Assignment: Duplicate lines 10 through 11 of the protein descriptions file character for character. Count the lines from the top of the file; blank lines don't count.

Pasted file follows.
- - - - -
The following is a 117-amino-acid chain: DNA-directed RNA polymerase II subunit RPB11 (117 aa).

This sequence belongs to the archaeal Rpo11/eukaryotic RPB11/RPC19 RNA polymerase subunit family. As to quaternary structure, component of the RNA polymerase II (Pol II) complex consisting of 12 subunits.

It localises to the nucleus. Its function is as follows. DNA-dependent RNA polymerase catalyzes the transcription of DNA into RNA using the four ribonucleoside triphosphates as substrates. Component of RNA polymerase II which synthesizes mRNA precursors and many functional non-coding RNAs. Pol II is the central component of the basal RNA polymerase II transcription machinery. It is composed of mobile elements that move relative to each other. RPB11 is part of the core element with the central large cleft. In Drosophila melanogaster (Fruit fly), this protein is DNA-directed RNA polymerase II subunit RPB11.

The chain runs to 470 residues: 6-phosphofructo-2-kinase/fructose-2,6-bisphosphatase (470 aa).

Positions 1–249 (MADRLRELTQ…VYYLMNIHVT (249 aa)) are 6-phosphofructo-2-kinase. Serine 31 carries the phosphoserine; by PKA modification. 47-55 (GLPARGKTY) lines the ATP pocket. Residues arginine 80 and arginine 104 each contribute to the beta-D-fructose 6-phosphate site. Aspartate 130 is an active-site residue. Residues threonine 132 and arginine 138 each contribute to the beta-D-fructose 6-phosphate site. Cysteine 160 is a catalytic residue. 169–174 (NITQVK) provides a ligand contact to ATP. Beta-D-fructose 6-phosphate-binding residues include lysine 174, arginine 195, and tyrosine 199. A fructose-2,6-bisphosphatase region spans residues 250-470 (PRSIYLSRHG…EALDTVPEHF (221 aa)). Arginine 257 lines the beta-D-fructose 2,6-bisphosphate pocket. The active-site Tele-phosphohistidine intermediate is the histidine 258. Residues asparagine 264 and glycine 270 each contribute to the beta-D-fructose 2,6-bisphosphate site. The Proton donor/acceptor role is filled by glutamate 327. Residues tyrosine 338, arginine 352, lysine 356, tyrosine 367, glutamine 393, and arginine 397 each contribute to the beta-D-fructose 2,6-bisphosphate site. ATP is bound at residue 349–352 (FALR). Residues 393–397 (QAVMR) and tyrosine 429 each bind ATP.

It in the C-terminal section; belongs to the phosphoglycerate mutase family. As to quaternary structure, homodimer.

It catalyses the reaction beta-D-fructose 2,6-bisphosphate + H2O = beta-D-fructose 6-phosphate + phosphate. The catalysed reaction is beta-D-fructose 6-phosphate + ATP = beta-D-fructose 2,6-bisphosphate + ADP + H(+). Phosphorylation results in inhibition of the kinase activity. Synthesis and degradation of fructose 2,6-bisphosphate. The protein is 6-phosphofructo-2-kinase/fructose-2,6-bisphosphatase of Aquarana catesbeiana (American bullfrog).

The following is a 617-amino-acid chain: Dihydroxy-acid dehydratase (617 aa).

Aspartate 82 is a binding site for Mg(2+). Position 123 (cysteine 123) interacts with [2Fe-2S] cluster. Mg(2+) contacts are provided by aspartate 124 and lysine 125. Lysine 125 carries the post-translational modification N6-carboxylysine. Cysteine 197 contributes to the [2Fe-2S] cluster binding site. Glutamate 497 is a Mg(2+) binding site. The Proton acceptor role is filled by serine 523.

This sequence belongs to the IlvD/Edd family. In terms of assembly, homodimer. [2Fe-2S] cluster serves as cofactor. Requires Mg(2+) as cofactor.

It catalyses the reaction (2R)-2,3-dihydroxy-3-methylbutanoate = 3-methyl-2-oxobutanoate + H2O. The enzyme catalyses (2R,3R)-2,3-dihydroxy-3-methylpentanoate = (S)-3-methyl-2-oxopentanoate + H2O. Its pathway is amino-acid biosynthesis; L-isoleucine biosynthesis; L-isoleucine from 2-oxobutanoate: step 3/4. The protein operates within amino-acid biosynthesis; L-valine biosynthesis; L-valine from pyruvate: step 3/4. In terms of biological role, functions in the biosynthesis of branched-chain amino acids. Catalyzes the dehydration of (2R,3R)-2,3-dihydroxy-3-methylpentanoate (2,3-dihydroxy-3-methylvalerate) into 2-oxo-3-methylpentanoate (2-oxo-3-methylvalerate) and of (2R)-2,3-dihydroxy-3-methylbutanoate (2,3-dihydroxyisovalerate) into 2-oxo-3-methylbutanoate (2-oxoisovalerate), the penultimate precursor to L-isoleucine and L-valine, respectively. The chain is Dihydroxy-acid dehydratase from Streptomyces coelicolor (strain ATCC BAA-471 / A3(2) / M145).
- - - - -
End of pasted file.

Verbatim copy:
This sequence belongs to the IlvD/Edd family. In terms of assembly, homodimer. [2Fe-2S] cluster serves as cofactor. Requires Mg(2+) as cofactor.

It catalyses the reaction (2R)-2,3-dihydroxy-3-methylbutanoate = 3-methyl-2-oxobutanoate + H2O. The enzyme catalyses (2R,3R)-2,3-dihydroxy-3-methylpentanoate = (S)-3-methyl-2-oxopentanoate + H2O. Its pathway is amino-acid biosynthesis; L-isoleucine biosynthesis; L-isoleucine from 2-oxobutanoate: step 3/4. The protein operates within amino-acid biosynthesis; L-valine biosynthesis; L-valine from pyruvate: step 3/4. In terms of biological role, functions in the biosynthesis of branched-chain amino acids. Catalyzes the dehydration of (2R,3R)-2,3-dihydroxy-3-methylpentanoate (2,3-dihydroxy-3-methylvalerate) into 2-oxo-3-methylpentanoate (2-oxo-3-methylvalerate) and of (2R)-2,3-dihydroxy-3-methylbutanoate (2,3-dihydroxyisovalerate) into 2-oxo-3-methylbutanoate (2-oxoisovalerate), the penultimate precursor to L-isoleucine and L-valine, respectively. The chain is Dihydroxy-acid dehydratase from Streptomyces coelicolor (strain ATCC BAA-471 / A3(2) / M145).